There is an IIS 7.5 freshly installed on a dedicated server. ASP.NET 4.0 Web app copied to its folder, new website is created on its own IP on post 80, IIS_IUSR and IUSR accounts have read/execute rights on site's folder, the site is assigned to its own Integrated app pool with 4.0 .NET (I tried Classic pool with the same results).

The problem: when I try to access this web site, browser only loads content generated by .NET resources such as aspx pages, .axd files, etc. Static images, static js, css and html files are in the page source but IIS doesn't serve them. Dev tools in all browsers complain that all those static resources have been sent by the server with wrong content type (plain text instead of image, styles, etc). What do I do wrong?

migrated from stackoverflow.com May 19 '11 at 14:27

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  • What do you see in Fiddler (or Firebug)? – SLaks May 19 '11 at 0:46
  • If its this possible run the page on server, especial run alone the static content on server and you get fully detailed error report. – Aristos May 19 '11 at 0:53
  • I don't use Firebug. But Chrome, for instance, complains "Resource interpreted as Image but transferred with MIME type text/plain" about a jpg file on the page. The same for all styles, js and static html pages. Also, dynamic loads of scripts and html doesn't work. – Kizz May 19 '11 at 0:55
  • @ Aristos: I did that. Server's browser renders the page the same way the external browsers do. No errors, just incomplete page. – Kizz May 19 '11 at 0:57
  • Does the user running the web server has right to read those files ? – Luc M May 19 '11 at 1:29

IIS 7/7.5 has a new "feature" - Role Services. The post from rsbarro reminded me that there is one role service that is responsible for static content. It's Web Server/Common HTTP Features/Static Content. Check if MIME Types icon is present in IIS Manager, as rsbarro suggested.

You need to install the Static Content role service if it does not. To do that, select the:

  • Server Manager
  • Roles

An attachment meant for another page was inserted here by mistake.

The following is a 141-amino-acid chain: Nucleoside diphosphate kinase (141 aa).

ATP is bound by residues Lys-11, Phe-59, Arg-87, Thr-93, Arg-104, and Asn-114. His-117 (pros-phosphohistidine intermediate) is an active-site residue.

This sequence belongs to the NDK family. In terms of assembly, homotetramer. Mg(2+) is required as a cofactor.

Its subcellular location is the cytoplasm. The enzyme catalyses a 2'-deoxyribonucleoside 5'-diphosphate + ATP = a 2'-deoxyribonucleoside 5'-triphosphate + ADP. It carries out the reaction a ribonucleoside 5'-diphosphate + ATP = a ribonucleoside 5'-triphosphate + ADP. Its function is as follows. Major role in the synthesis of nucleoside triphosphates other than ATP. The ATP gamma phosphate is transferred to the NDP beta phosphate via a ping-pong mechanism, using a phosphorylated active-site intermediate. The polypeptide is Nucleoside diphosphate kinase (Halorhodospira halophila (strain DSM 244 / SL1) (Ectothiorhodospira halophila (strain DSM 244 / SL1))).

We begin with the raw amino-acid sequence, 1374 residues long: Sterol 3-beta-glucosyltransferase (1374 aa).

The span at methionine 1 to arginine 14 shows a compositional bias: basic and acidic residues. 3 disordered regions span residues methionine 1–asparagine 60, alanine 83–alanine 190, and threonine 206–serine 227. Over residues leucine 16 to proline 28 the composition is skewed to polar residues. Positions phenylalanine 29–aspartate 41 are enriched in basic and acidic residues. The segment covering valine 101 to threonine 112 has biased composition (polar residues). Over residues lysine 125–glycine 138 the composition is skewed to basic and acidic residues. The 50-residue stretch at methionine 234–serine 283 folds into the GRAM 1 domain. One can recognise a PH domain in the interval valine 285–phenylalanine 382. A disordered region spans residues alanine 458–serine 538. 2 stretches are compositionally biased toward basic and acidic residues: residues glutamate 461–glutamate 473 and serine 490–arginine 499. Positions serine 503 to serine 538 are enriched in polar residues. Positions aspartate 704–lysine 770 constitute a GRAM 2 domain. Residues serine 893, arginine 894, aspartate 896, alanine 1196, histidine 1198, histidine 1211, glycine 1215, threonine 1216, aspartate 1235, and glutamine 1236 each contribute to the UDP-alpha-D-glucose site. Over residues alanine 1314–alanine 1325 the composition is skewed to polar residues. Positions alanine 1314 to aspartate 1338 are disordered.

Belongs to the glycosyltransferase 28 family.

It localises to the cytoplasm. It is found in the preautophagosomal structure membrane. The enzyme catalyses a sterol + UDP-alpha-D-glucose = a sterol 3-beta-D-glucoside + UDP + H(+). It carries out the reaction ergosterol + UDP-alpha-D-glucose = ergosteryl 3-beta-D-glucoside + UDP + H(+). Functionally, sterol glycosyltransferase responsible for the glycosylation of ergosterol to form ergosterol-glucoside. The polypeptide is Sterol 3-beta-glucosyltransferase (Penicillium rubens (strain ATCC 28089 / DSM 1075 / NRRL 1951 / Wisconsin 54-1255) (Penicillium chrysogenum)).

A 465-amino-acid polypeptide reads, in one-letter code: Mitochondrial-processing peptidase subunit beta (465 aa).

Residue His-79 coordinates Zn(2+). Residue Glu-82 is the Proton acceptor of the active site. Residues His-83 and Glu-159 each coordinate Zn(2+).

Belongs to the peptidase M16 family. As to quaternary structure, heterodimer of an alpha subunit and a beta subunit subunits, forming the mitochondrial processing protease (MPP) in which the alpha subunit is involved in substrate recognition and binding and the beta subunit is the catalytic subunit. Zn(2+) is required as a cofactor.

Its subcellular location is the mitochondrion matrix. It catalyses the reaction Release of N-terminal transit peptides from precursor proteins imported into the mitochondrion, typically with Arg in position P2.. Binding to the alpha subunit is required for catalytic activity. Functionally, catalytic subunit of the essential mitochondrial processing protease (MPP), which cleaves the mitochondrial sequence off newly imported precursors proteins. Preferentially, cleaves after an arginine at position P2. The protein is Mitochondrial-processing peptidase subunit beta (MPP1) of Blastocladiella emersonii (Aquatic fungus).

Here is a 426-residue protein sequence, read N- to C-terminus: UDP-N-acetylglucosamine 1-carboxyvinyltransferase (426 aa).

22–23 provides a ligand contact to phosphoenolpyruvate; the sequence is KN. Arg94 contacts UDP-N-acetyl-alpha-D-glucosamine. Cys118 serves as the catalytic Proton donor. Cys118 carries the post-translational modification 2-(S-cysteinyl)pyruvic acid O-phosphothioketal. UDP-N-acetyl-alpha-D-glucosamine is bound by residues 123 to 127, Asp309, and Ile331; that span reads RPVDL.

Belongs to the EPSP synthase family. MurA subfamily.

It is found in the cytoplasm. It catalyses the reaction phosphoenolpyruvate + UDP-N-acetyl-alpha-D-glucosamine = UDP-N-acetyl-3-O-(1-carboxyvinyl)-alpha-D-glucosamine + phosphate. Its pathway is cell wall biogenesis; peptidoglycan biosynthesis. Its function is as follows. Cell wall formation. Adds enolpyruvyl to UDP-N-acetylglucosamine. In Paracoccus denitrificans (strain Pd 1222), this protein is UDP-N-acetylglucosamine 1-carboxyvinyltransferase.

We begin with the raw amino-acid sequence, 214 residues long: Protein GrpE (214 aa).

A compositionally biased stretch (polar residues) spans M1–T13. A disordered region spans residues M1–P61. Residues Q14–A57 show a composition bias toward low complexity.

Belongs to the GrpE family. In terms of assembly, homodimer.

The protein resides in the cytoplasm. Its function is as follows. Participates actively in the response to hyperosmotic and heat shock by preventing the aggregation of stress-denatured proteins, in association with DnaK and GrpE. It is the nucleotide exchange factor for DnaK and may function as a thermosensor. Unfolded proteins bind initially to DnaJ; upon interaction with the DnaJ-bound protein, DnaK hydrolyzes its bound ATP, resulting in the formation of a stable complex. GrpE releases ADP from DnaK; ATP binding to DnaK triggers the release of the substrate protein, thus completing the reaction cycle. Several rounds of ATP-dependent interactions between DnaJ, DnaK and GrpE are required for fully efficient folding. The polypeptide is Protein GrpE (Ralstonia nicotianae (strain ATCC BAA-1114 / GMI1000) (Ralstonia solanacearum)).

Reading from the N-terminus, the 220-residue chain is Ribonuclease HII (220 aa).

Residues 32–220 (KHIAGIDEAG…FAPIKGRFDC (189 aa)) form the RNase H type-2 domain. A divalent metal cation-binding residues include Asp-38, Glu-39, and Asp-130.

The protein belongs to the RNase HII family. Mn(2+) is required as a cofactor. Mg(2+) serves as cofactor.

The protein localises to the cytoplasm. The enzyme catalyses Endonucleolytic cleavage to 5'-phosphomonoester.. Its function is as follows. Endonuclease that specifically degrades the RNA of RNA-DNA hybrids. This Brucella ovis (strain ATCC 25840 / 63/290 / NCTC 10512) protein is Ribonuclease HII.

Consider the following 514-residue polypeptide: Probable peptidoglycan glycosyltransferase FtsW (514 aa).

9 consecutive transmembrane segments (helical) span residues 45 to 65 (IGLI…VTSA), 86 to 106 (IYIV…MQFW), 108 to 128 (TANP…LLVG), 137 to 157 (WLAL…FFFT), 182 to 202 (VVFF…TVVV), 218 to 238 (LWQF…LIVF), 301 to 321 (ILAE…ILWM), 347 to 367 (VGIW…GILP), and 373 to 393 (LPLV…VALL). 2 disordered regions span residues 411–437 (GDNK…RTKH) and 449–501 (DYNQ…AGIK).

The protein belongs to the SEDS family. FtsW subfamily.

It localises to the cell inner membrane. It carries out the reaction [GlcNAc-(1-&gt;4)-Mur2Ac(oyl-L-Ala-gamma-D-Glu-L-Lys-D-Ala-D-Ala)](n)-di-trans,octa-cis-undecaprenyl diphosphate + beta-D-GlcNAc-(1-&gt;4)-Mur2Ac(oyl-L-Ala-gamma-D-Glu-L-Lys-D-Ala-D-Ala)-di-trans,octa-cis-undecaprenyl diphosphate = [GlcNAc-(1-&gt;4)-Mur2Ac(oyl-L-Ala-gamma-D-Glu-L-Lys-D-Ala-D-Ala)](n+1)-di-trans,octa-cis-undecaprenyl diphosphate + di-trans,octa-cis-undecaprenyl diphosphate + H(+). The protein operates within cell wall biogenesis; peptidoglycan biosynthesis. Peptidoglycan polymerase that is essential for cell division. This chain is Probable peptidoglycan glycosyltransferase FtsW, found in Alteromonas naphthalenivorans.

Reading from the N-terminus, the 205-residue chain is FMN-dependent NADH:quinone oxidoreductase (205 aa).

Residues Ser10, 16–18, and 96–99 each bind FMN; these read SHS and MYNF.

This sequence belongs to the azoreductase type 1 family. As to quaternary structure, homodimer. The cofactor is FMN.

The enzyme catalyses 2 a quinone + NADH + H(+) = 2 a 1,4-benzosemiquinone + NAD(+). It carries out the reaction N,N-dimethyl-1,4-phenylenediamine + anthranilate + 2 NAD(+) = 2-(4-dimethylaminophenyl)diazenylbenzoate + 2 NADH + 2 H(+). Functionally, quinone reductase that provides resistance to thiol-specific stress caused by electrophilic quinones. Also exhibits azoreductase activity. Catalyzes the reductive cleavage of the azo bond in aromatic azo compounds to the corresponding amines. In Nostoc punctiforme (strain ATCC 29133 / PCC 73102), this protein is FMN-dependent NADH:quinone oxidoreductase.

• Web Server (IIS) node from the left pane
  • scroll to Role Services window
  • see if the Static Content role service is installed.

From what you describe, this seems to be your problem.

In general, if IIS7 doesn't do something that IIS6 did, the first thing to check is to see if the correspondent role service is installed. Hope this helps.

  • Static Content role, how did I miss that? Thanks, fixed the problem perfectly. – David Thomas Garcia Dec 9 '11 at 17:16

Under IIS, go to your web site and check the MIME Types section (see image below). Make sure you see entries in that list for .js, .css, .html, etc, and that they have the proper MIME type specified. IIS 7.5 will only serve up pages if there is a MIME type specified. By default, the MIME types for these extensions are setup in the applicationHost.config file located in C:\Windows\system32\inetsrv\config folder (you may have to run notepad as an Administrator to view the file). Just search for .js and you should find an entry under <mimeMap> in the <staticContent> element.

iis mime types

These settings can be overriden in your web.config file. If they are they will appear in the following location in the web.config:

        <remove fileExtension=".js" />

I would definitely start by checking there. If everything looks ok under the MIME types section, then it's possible you have a module that is interfering with the requests for static files (but most likely only if you have <modules runAllManagedModulesForAllRequests="true" /> set in your <system.webServer> section). If that's the case I would remove all modules setup in your web.config and see if you can bring up the static files, and then readd them one at a time to see which module is causing the problem. If you can't figure it out then I would suggest posting the contents of your web.config (or at least the system.web and system.webServer sections) in the question.


I had the same issue, but my app pool was running under a domain account and that user had rights to the website folder. My website rendered aspx but no static content. What resolved my issue was to add the IIS_IUSRS group to the local security policy called "impersonate a client after authentication'". IIS_IUSRS group had my domain account in it. I am running iis 7.5 windows 2008 server.

  • Wish I could upvote more than once. I came to this question while searching for why my .css files were not being served by IIS. It was related to Windows permissions on the folders where they were stored. – 2b77bee6-5445-4c77-b1eb-4df3e5 Mar 19 at 20:12
  • Thanks, much appreciated! – parttimeadjunct Mar 20 at 21:10

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